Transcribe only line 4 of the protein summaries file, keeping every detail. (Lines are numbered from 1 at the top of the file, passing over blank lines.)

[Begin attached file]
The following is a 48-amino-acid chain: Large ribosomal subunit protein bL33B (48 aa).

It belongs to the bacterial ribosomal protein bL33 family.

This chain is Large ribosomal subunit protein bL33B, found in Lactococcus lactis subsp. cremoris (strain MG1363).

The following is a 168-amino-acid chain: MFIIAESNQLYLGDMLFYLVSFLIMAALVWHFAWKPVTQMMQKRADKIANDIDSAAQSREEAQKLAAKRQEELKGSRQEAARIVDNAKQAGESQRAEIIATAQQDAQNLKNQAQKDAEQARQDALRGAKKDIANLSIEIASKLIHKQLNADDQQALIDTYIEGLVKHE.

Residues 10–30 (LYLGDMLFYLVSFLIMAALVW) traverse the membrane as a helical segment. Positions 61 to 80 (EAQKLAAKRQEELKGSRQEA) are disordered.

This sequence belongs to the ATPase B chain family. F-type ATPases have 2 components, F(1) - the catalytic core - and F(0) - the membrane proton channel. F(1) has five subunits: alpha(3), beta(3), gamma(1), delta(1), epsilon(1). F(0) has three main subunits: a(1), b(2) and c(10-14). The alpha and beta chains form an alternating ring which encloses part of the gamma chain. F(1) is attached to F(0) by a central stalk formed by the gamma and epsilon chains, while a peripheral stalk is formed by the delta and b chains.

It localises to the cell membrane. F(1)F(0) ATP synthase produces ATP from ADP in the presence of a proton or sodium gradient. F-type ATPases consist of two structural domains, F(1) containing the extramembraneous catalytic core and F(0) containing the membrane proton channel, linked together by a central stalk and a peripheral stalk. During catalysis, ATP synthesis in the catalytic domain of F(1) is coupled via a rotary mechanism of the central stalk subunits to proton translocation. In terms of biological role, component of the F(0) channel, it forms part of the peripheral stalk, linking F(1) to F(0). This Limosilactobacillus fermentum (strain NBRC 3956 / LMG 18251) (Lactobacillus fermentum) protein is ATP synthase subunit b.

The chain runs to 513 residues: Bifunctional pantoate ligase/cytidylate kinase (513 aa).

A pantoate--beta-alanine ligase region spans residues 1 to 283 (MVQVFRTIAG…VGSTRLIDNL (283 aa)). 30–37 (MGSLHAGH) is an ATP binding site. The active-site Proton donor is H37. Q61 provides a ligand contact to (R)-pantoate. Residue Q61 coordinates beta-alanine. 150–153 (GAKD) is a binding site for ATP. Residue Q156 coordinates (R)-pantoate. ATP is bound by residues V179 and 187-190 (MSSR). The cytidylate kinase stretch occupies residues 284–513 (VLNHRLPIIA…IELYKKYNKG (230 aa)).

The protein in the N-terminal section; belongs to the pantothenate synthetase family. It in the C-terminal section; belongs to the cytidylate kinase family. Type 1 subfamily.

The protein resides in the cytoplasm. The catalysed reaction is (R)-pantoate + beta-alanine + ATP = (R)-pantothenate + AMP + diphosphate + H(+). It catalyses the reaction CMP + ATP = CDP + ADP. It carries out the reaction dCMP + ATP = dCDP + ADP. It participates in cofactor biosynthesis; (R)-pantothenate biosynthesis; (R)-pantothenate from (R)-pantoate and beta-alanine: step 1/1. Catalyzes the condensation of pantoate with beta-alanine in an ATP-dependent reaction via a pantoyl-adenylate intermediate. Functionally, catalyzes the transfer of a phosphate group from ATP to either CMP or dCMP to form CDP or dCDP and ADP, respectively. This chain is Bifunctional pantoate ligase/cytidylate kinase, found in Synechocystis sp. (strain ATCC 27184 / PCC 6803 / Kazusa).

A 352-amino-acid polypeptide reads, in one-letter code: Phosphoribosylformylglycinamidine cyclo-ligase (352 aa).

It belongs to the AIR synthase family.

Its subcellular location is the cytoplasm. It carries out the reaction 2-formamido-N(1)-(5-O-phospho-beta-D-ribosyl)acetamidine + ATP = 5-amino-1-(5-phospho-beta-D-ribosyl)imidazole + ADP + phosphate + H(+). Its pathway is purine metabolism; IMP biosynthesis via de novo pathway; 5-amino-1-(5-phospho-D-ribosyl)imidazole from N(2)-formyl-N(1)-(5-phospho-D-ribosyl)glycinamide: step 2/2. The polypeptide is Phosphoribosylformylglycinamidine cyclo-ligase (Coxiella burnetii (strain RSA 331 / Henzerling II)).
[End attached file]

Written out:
The following is a 168-amino-acid chain: MFIIAESNQLYLGDMLFYLVSFLIMAALVWHFAWKPVTQMMQKRADKIANDIDSAAQSREEAQKLAAKRQEELKGSRQEAARIVDNAKQAGESQRAEIIATAQQDAQNLKNQAQKDAEQARQDALRGAKKDIANLSIEIASKLIHKQLNADDQQALIDTYIEGLVKHE.